Calvin University's official student newspaper since 1907

Calvin University Chimes

Since 1907
Calvin University's official student newspaper since 1907

Calvin University Chimes

Calvin University's official student newspaper since 1907

Calvin University Chimes

DisArt Festival seeks to change perceptions about disability through art
Photo courtesy

Friday, April 10, marks the start of the DisArt Festival, a 15-day event seeking to change perceptions about disability – one work of art at a time.

Directed by Jill Vyn and Calvin CAS professor Chris Smit, this international exhibit is premiering in downtown Grand Rapids and will showcase the work of artists with disabilities through performance pieces, fashion, discussions and art.

“The ultimate test of living in a community is found in our willingness to reach out and understand one another,” says Director Jill Vyn. “Art is one such catalyst that can provoke us into changing our perceptions and opinions.”

According to the last census, 14-20 percent of people living in Grand Rapids right now live with some kind of disability, so the Festival is an opportunity to develop community collaboration and understanding of the difficulties associated with being disabled.

“There are over 20,000 disabled individuals in Grand Rapids that want to be a part of what this city does, and not just be a patron or a client of it. They want be involved in its space,” says Professor Smit.

The DisArt Festival will provide just such an opportunity.

This will partly be done through exhibitions — featuring shows by local artists such as Robert Coombs, Reyna Garcia and Calvin professor Anna Greidanus.

There will also be several performances, including a DisArt fashion show hosted by Kendall College of Art and Design (KCAD) which will uniquely feature models with disabilities.

The festival will also feature an independent film screening at the Urban Institute for Contemporary Arts (UICA), where actor Mat Fraser of “American Horror Story” will speak about his experience with disability in the media.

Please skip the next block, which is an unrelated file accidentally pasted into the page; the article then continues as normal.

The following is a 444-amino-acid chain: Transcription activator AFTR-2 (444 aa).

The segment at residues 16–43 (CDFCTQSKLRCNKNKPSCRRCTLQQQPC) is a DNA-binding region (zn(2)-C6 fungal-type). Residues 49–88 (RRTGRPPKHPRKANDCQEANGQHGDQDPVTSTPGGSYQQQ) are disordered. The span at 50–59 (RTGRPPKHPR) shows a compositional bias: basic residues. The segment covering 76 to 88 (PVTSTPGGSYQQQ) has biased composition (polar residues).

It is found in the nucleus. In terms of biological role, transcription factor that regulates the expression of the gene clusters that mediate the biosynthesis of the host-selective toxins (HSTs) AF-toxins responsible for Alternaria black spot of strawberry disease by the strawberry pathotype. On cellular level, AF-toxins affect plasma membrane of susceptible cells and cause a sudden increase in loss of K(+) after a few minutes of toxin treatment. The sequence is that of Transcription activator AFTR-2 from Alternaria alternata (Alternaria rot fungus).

Throughout the festival there will be panel discussions, artist talks and performance pieces — all centered around the “DisArt Hub” on 50 Louis Street.

Calvin’s 106 Gallery will also serve as a venue for several events. All events are free, open to the public and will work to encourage equality and social inclusion.

What will ultimately make the festival successful, however, aren’t just the attendees of the festival events, but the much needed help of volunteers.

“Right now, we have over 550 volunteer shift needs throughout the festival,” says Volunteer Coordinator Sally Schaafsma. These volunteer shifts range include tour guide docents, photographers, way finders, art gallery attendants and even sign language interpreters.

A full list of volunteer positions is available on the DisArt website, including times for required volunteer training during which volunteers will learn about their positions and receive a free T-shirt.

Volunteer shifts are flexible around individual schedules. Schaafsma encourages those interested to visit the DisArt Festival website and look under the “volunteer tab.”

According to the directors, DisArt Festival 2015 will put Grand Rapids on the map in the disability arts world. The premiere of the international exhibit, Art of the Lived Experiment, will mark the first time an international disability art display of this magnitude has traveled anywhere in the United States.

In addition, the 2015 Year of Arts and Access has potential to reverberate throughout the Midwest, showcasing Grand Rapids as a city supporting and encouraging radical changes in perceptions about disability, access and community.

Director Jill Vyn explains, “Through this work that we’re doing with [DisArt], we’re seeing organizations work together in ways they may not have done in the past, and finding how we can all fit together.”

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